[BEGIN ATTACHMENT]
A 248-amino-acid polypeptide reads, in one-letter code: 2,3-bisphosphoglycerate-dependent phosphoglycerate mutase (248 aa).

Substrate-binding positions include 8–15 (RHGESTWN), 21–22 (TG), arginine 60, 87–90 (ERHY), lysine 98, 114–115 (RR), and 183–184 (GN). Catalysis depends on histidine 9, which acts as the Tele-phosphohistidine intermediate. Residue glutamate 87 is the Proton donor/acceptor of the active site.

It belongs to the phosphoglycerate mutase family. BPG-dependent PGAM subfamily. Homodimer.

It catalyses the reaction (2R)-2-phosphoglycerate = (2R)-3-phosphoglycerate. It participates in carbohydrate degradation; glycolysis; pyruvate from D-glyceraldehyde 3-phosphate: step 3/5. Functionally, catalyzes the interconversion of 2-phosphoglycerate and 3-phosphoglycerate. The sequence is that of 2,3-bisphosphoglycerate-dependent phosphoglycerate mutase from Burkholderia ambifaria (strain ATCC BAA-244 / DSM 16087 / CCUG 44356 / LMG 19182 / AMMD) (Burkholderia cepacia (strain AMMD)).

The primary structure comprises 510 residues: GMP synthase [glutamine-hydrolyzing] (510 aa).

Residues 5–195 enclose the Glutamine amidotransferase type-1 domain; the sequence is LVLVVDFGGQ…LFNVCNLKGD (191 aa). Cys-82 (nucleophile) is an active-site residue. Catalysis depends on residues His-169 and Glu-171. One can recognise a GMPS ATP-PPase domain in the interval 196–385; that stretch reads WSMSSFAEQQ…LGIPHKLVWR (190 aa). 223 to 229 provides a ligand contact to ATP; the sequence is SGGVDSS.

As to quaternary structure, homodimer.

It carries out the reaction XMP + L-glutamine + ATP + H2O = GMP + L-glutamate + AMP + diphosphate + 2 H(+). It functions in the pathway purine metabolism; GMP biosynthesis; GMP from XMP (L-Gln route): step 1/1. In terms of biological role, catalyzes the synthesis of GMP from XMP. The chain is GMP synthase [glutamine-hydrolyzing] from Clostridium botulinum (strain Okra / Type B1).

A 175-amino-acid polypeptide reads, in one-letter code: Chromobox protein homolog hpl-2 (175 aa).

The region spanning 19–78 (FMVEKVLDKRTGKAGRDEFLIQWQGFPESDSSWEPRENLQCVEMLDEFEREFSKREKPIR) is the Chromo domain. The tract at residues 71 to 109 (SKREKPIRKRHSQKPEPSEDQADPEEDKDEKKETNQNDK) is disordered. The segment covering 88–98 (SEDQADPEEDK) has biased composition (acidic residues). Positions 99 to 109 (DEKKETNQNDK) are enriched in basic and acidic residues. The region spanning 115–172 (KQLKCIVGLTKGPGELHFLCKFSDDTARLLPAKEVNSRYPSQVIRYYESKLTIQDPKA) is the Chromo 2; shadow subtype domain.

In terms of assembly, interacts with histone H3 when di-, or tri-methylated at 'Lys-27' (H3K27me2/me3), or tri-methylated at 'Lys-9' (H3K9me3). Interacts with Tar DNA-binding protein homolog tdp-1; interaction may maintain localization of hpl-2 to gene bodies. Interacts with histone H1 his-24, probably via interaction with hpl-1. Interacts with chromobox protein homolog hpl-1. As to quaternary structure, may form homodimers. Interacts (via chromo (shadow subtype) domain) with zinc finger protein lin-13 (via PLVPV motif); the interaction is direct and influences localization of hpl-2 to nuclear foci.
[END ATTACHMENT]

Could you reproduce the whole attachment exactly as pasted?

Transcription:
A 248-amino-acid polypeptide reads, in one-letter code: 2,3-bisphosphoglycerate-dependent phosphoglycerate mutase (248 aa).

Substrate-binding positions include 8–15 (RHGESTWN), 21–22 (TG), arginine 60, 87–90 (ERHY), lysine 98, 114–115 (RR), and 183–184 (GN). Catalysis depends on histidine 9, which acts as the Tele-phosphohistidine intermediate. Residue glutamate 87 is the Proton donor/acceptor of the active site.

It belongs to the phosphoglycerate mutase family. BPG-dependent PGAM subfamily. Homodimer.

It catalyses the reaction (2R)-2-phosphoglycerate = (2R)-3-phosphoglycerate. It participates in carbohydrate degradation; glycolysis; pyruvate from D-glyceraldehyde 3-phosphate: step 3/5. Functionally, catalyzes the interconversion of 2-phosphoglycerate and 3-phosphoglycerate. The sequence is that of 2,3-bisphosphoglycerate-dependent phosphoglycerate mutase from Burkholderia ambifaria (strain ATCC BAA-244 / DSM 16087 / CCUG 44356 / LMG 19182 / AMMD) (Burkholderia cepacia (strain AMMD)).

The primary structure comprises 510 residues: GMP synthase [glutamine-hydrolyzing] (510 aa).

Residues 5–195 enclose the Glutamine amidotransferase type-1 domain; the sequence is LVLVVDFGGQ…LFNVCNLKGD (191 aa). Cys-82 (nucleophile) is an active-site residue. Catalysis depends on residues His-169 and Glu-171. One can recognise a GMPS ATP-PPase domain in the interval 196–385; that stretch reads WSMSSFAEQQ…LGIPHKLVWR (190 aa). 223 to 229 provides a ligand contact to ATP; the sequence is SGGVDSS.

As to quaternary structure, homodimer.

It carries out the reaction XMP + L-glutamine + ATP + H2O = GMP + L-glutamate + AMP + diphosphate + 2 H(+). It functions in the pathway purine metabolism; GMP biosynthesis; GMP from XMP (L-Gln route): step 1/1. In terms of biological role, catalyzes the synthesis of GMP from XMP. The chain is GMP synthase [glutamine-hydrolyzing] from Clostridium botulinum (strain Okra / Type B1).

A 175-amino-acid polypeptide reads, in one-letter code: Chromobox protein homolog hpl-2 (175 aa).

The region spanning 19–78 (FMVEKVLDKRTGKAGRDEFLIQWQGFPESDSSWEPRENLQCVEMLDEFEREFSKREKPIR) is the Chromo domain. The tract at residues 71 to 109 (SKREKPIRKRHSQKPEPSEDQADPEEDKDEKKETNQNDK) is disordered. The segment covering 88–98 (SEDQADPEEDK) has biased composition (acidic residues). Positions 99 to 109 (DEKKETNQNDK) are enriched in basic and acidic residues. The region spanning 115–172 (KQLKCIVGLTKGPGELHFLCKFSDDTARLLPAKEVNSRYPSQVIRYYESKLTIQDPKA) is the Chromo 2; shadow subtype domain.

In terms of assembly, interacts with histone H3 when di-, or tri-methylated at 'Lys-27' (H3K27me2/me3), or tri-methylated at 'Lys-9' (H3K9me3). Interacts with Tar DNA-binding protein homolog tdp-1; interaction may maintain localization of hpl-2 to gene bodies. Interacts with histone H1 his-24, probably via interaction with hpl-1. Interacts with chromobox protein homolog hpl-1. As to quaternary structure, may form homodimers. Interacts (via chromo (shadow subtype) domain) with zinc finger protein lin-13 (via PLVPV motif); the interaction is direct and influences localization of hpl-2 to nuclear foci.